The hard choices we face, as just described, are based on optimistic assumptions about the performance of the economy (a high savings rate and full employment) and on the assumption that U.S. troops will not be fighting in Vietnam after June 30, 1970 and that the forces will be phased down to their permanent level over a two-year period. If these assumptions do not hold, our choices are even more constrained than suggested by this analysis. For example, if fighting continues into FY 71 while Vietnamization progresses, and a residual U.S. force of 2–1/3 divisions is retained until FY 73, the defense budget in the preceding table would be increased by $5 to 10 billion in FY 71 and $2 to 3 billion in FY 73. This would reduce funds for domestic programs accordingly.

[Omitted here is Section VII on balance of payments and Section VIII on military and economic assistance programs.]

IX. Issues for Decision

The purpose of this paper is to set forth the major considerations which should influence the selection of a strategy to be used for planning our peacetime general purposes forces. The selection of a particular strategy in large part determines the cost of our general purpose forces.

We have found that:

(1)
Our interests and commitments require that we maintain general purpose forces, and, along with the major threats, these interests and commitments are a general guide to the areas we might want to defend with these forces.
(2)
We can devise alternative strategies and estimate the required forces, but given the nature of the threats and the limited resources available for defense programs, risks are inevitably associated with every major general purpose force strategy option.
(3)
Whatever strategy is chosen, the forces available can be used wherever the President directs and additional forces can be created (within a one to three year period) by the President in a political crisis or at the initiation of hostilities.
(4)
U.S. general purpose forces, both those in CONUS and especially those deployed overseas, are a visible indicator of U.S. interests. Changes in these deployments may influence the policies of both allies and potential enemies. To a large extent, however, peacetime overseas deployments could be maintained relatively constant at about current levels (except for Southeast Asia) for all five strategies considered in this report.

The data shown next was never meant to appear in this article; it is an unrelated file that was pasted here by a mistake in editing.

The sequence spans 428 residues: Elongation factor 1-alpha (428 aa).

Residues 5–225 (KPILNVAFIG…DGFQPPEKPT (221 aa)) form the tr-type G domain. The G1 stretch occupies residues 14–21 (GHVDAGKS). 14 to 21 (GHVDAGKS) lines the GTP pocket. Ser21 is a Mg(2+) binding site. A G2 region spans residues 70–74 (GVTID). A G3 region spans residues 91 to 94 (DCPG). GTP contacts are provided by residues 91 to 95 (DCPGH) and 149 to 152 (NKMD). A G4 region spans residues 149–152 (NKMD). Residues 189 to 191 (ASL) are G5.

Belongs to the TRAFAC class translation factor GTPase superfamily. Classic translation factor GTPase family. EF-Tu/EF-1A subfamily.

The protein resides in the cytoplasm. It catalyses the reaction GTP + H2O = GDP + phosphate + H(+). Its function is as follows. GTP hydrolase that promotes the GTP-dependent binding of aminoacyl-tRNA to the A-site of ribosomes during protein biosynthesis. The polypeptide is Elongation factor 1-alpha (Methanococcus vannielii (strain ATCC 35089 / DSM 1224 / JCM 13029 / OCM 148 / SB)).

(5)
Every strategy involves significant trade-offs, either in terms of non-defense programs or increased taxes.

A brief summary of each of the five strategies is presented below, followed by the major pro and con arguments.

A. Strategy 1: NATO Initial Defense and Assistance to Allies in Asia

The forces for this strategy can conduct an initial defense of NATO Europe while simultaneously assisting our allies against a non-Chinese threat in Asia. To maintain these illustrative forces would require average annual FY 71–75 defense budget outlays of $72 billion.

1.
Pro
(a)
This is the most limited strategy that would permit us to continue our role as a leading NATO ally and support our commitments in Asia against the most probable threats6 as well as prepare to meet two minor contingencies elsewhere.
(b)
Implementation of this strategy is not expected to give rise to an increased enemy threat.6
(c)
A strategy of this kind, carried out over a period of time, and in close consultation with our allies, could help to encourage other nations to gradually assume greater responsibility for their own defense.
(d)
Our ability to inflict significant damage on Communist China with nuclear weapons gives us a substantial ability to deter overt Chinese attacks.
(e)
Of the strategies considered, this strategy is the most consistent with the assessment that there is no evidence that China intends to expand its borders by armed conquest or that its forces are well prepared for an overt conventional attack.
(f)
This strategy provides NATO an initial conventional capability in what some believe to be the most likely contingencies (for example, conflict following a period of political crisis or a small-scale attack with limited objectives), and is consistent with official NATO strategy.
(g)
This strategy is the least costly of those considered plausible and is the only strategy that would permit the funding of three tiers of non-defense programs, assuming a tax reform bill does not reduce revenue significantly.